U.S. Treasury debt yields fell on Tuesday as a gloomier outlook on the European economy from the region's ruling body raised the appeal of higher-yielding U.S. government bonds.
A Reuters report that suggested some national central bankers sought to challenge Mario Draghi's leadership style raised doubts whether the European Central Bank could step up efforts to stimulate the region's businesses and borrowing.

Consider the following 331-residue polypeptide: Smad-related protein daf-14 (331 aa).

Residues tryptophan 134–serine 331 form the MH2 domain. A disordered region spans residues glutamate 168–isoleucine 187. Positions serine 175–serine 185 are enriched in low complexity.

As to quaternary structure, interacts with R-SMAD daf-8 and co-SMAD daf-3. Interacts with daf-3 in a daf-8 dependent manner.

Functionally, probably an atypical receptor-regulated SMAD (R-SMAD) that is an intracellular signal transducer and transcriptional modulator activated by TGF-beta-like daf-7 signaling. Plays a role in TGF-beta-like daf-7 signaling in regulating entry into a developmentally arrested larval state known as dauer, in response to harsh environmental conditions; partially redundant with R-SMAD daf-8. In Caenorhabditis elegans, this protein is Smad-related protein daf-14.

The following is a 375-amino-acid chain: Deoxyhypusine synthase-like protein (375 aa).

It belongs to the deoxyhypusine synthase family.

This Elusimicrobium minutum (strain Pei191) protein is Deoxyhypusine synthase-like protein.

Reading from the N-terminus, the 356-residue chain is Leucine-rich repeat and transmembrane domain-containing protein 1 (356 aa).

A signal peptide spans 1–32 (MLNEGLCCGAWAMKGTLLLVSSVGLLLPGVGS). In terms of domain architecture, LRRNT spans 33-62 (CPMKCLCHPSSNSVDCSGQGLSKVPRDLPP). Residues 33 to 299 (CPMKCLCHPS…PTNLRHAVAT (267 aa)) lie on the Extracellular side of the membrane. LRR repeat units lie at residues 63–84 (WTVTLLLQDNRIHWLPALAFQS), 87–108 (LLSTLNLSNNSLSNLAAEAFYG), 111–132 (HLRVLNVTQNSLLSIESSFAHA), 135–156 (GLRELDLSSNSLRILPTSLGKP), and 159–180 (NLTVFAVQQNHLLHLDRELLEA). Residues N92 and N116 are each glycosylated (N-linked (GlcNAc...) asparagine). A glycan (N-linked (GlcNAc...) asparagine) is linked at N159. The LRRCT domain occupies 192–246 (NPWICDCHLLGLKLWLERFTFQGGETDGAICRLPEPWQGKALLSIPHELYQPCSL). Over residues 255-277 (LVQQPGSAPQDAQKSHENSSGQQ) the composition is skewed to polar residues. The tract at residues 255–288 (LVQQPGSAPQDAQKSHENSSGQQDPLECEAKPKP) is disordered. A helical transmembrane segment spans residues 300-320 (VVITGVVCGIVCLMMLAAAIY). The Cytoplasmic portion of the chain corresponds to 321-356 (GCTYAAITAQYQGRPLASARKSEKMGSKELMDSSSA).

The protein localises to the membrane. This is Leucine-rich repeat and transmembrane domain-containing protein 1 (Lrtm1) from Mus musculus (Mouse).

A surprise widening of the U.S. trade deficit in September raised the likelihood that the initially reported 3.5 percent pace of U.S. growth in the third quarter would be downgraded, reviving some bets the Federal Reserve might not raise benchmark U.S. interest rates in 2015.
The Commerce Department said the trade deficit grew 7.6 percent to $43.03 billion, compared with a forecast of $40.00 billion among analysts polled by Reuters.
"The news from Europe was somewhat negative. On the U.S. side, recent data have been on the weak side too," said Stan Shipley, bond strategist at Evercore ISI in New York.